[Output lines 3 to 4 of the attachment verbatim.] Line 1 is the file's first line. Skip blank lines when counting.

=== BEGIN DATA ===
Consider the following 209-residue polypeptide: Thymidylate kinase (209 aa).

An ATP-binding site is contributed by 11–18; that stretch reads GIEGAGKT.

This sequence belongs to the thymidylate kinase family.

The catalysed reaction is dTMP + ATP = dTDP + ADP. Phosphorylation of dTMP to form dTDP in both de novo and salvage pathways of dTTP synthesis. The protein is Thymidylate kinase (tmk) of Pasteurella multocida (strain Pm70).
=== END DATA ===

This sequence belongs to the thymidylate kinase family.

The catalysed reaction is dTMP + ATP = dTDP + ADP. Phosphorylation of dTMP to form dTDP in both de novo and salvage pathways of dTTP synthesis. The protein is Thymidylate kinase (tmk) of Pasteurella multocida (strain Pm70).